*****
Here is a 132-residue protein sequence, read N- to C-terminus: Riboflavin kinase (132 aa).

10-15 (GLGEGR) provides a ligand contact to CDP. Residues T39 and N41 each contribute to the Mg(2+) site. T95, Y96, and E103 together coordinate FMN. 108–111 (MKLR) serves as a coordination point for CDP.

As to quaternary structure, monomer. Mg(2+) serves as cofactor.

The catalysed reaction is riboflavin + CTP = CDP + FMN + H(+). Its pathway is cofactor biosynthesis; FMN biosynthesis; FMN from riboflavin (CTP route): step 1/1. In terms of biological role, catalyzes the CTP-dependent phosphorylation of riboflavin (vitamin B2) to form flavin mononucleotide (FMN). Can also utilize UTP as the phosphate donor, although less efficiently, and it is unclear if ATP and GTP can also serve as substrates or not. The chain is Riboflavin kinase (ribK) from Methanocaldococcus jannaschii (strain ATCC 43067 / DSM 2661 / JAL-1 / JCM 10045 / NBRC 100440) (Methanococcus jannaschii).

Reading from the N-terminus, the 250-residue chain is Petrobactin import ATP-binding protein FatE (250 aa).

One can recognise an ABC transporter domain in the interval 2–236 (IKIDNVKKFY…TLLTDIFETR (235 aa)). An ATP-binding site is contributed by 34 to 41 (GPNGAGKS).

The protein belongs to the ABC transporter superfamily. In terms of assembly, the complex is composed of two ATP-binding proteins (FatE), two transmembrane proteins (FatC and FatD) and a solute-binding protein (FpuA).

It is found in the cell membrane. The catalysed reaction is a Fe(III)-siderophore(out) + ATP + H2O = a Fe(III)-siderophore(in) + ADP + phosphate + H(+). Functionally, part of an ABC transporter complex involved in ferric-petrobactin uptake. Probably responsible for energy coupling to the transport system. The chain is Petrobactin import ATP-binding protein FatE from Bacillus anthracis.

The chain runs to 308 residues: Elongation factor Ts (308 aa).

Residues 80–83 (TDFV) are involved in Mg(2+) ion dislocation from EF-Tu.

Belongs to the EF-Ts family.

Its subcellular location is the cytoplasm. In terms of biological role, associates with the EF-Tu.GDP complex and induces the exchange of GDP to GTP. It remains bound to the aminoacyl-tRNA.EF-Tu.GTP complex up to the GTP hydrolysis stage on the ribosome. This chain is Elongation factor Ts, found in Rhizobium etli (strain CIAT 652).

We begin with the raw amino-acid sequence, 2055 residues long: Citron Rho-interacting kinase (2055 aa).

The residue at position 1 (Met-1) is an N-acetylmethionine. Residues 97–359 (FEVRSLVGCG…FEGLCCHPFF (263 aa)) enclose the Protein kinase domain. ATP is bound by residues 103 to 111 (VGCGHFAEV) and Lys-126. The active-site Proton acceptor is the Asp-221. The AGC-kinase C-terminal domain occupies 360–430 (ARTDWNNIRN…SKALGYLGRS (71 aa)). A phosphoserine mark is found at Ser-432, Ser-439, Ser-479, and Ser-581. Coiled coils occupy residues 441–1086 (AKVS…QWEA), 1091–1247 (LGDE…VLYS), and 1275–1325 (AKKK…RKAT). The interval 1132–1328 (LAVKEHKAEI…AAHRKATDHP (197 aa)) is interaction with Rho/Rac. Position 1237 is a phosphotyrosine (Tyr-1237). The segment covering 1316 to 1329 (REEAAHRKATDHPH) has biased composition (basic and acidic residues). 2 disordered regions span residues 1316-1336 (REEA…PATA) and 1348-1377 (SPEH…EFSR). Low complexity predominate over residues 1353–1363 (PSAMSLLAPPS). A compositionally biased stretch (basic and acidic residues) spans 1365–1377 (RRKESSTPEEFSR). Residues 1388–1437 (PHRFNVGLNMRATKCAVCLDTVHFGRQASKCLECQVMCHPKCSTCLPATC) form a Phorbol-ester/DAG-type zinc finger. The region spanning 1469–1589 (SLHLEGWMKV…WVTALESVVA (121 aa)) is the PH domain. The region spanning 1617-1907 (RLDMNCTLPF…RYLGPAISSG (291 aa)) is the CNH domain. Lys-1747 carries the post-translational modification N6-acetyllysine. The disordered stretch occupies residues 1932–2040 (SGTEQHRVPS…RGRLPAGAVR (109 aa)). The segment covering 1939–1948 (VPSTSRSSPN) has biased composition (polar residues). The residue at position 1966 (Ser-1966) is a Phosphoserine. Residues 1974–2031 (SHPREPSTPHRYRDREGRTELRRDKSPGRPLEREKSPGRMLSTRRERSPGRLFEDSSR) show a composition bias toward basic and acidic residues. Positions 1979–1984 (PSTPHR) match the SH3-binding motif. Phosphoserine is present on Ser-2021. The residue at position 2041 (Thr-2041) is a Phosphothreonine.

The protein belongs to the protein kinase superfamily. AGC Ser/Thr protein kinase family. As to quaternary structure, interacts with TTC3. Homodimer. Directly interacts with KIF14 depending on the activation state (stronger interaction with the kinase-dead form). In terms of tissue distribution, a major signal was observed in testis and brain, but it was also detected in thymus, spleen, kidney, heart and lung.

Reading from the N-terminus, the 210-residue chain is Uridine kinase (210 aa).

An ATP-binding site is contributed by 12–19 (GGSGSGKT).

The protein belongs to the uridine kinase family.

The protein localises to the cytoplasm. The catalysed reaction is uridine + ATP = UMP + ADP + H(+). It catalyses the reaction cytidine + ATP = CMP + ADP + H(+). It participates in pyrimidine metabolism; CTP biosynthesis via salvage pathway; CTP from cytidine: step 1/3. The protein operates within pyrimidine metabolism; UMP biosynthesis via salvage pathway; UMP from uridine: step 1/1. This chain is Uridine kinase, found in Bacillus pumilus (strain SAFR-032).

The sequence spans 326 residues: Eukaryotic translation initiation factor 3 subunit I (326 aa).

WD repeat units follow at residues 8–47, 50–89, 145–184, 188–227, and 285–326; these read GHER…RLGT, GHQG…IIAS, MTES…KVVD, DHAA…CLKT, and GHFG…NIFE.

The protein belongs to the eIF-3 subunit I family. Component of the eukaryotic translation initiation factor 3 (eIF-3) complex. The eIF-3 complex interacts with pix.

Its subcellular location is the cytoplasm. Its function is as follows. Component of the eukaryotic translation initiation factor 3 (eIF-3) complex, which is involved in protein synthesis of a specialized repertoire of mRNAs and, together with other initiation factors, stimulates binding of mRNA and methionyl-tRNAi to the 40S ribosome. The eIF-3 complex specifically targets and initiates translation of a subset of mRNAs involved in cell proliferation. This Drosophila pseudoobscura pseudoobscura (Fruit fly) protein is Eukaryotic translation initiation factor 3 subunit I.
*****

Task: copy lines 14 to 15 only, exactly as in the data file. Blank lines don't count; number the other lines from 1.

The residue at position 1 (Met-1) is an N-acetylmethionine. Residues 97–359 (FEVRSLVGCG…FEGLCCHPFF (263 aa)) enclose the Protein kinase domain. ATP is bound by residues 103 to 111 (VGCGHFAEV) and Lys-126. The active-site Proton acceptor is the Asp-221. The AGC-kinase C-terminal domain occupies 360–430 (ARTDWNNIRN…SKALGYLGRS (71 aa)). A phosphoserine mark is found at Ser-432, Ser-439, Ser-479, and Ser-581. Coiled coils occupy residues 441–1086 (AKVS…QWEA), 1091–1247 (LGDE…VLYS), and 1275–1325 (AKKK…RKAT). The interval 1132–1328 (LAVKEHKAEI…AAHRKATDHP (197 aa)) is interaction with Rho/Rac. Position 1237 is a phosphotyrosine (Tyr-1237). The segment covering 1316 to 1329 (REEAAHRKATDHPH) has biased composition (basic and acidic residues). 2 disordered regions span residues 1316-1336 (REEA…PATA) and 1348-1377 (SPEH…EFSR). Low complexity predominate over residues 1353–1363 (PSAMSLLAPPS). A compositionally biased stretch (basic and acidic residues) spans 1365–1377 (RRKESSTPEEFSR). Residues 1388–1437 (PHRFNVGLNMRATKCAVCLDTVHFGRQASKCLECQVMCHPKCSTCLPATC) form a Phorbol-ester/DAG-type zinc finger. The region spanning 1469–1589 (SLHLEGWMKV…WVTALESVVA (121 aa)) is the PH domain. The region spanning 1617-1907 (RLDMNCTLPF…RYLGPAISSG (291 aa)) is the CNH domain. Lys-1747 carries the post-translational modification N6-acetyllysine. The disordered stretch occupies residues 1932–2040 (SGTEQHRVPS…RGRLPAGAVR (109 aa)). The segment covering 1939–1948 (VPSTSRSSPN) has biased composition (polar residues). The residue at position 1966 (Ser-1966) is a Phosphoserine. Residues 1974–2031 (SHPREPSTPHRYRDREGRTELRRDKSPGRPLEREKSPGRMLSTRRERSPGRLFEDSSR) show a composition bias toward basic and acidic residues. Positions 1979–1984 (PSTPHR) match the SH3-binding motif. Phosphoserine is present on Ser-2021. The residue at position 2041 (Thr-2041) is a Phosphothreonine.

The protein belongs to the protein kinase superfamily. AGC Ser/Thr protein kinase family. As to quaternary structure, interacts with TTC3. Homodimer. Directly interacts with KIF14 depending on the activation state (stronger interaction with the kinase-dead form). In terms of tissue distribution, a major signal was observed in testis and brain, but it was also detected in thymus, spleen, kidney, heart and lung.